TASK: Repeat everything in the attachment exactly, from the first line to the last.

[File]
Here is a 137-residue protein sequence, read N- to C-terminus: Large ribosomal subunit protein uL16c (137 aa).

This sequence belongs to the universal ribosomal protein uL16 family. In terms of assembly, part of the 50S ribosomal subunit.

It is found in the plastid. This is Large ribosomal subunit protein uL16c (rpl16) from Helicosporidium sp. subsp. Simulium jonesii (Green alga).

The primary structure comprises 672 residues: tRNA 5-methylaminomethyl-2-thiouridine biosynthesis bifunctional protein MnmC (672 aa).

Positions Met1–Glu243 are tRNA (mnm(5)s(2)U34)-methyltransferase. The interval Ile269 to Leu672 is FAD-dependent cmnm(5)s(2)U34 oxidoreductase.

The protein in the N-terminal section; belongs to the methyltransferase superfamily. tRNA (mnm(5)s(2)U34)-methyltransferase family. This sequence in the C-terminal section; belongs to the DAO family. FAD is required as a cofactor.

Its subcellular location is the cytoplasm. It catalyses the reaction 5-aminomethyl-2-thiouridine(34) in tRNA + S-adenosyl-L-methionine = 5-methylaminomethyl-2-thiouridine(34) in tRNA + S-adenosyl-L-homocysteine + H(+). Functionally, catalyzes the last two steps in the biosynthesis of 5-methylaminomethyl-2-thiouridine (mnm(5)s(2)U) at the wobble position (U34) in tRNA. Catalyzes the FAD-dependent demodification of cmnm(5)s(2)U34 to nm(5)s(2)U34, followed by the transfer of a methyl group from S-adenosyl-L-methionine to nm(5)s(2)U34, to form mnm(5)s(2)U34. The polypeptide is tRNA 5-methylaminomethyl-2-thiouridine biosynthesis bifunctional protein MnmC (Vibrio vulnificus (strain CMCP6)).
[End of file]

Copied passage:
Here is a 137-residue protein sequence, read N- to C-terminus: Large ribosomal subunit protein uL16c (137 aa).

This sequence belongs to the universal ribosomal protein uL16 family. In terms of assembly, part of the 50S ribosomal subunit.

It is found in the plastid. This is Large ribosomal subunit protein uL16c (rpl16) from Helicosporidium sp. subsp. Simulium jonesii (Green alga).

The primary structure comprises 672 residues: tRNA 5-methylaminomethyl-2-thiouridine biosynthesis bifunctional protein MnmC (672 aa).

Positions Met1–Glu243 are tRNA (mnm(5)s(2)U34)-methyltransferase. The interval Ile269 to Leu672 is FAD-dependent cmnm(5)s(2)U34 oxidoreductase.

The protein in the N-terminal section; belongs to the methyltransferase superfamily. tRNA (mnm(5)s(2)U34)-methyltransferase family. This sequence in the C-terminal section; belongs to the DAO family. FAD is required as a cofactor.

Its subcellular location is the cytoplasm. It catalyses the reaction 5-aminomethyl-2-thiouridine(34) in tRNA + S-adenosyl-L-methionine = 5-methylaminomethyl-2-thiouridine(34) in tRNA + S-adenosyl-L-homocysteine + H(+). Functionally, catalyzes the last two steps in the biosynthesis of 5-methylaminomethyl-2-thiouridine (mnm(5)s(2)U) at the wobble position (U34) in tRNA. Catalyzes the FAD-dependent demodification of cmnm(5)s(2)U34 to nm(5)s(2)U34, followed by the transfer of a methyl group from S-adenosyl-L-methionine to nm(5)s(2)U34, to form mnm(5)s(2)U34. The polypeptide is tRNA 5-methylaminomethyl-2-thiouridine biosynthesis bifunctional protein MnmC (Vibrio vulnificus (strain CMCP6)).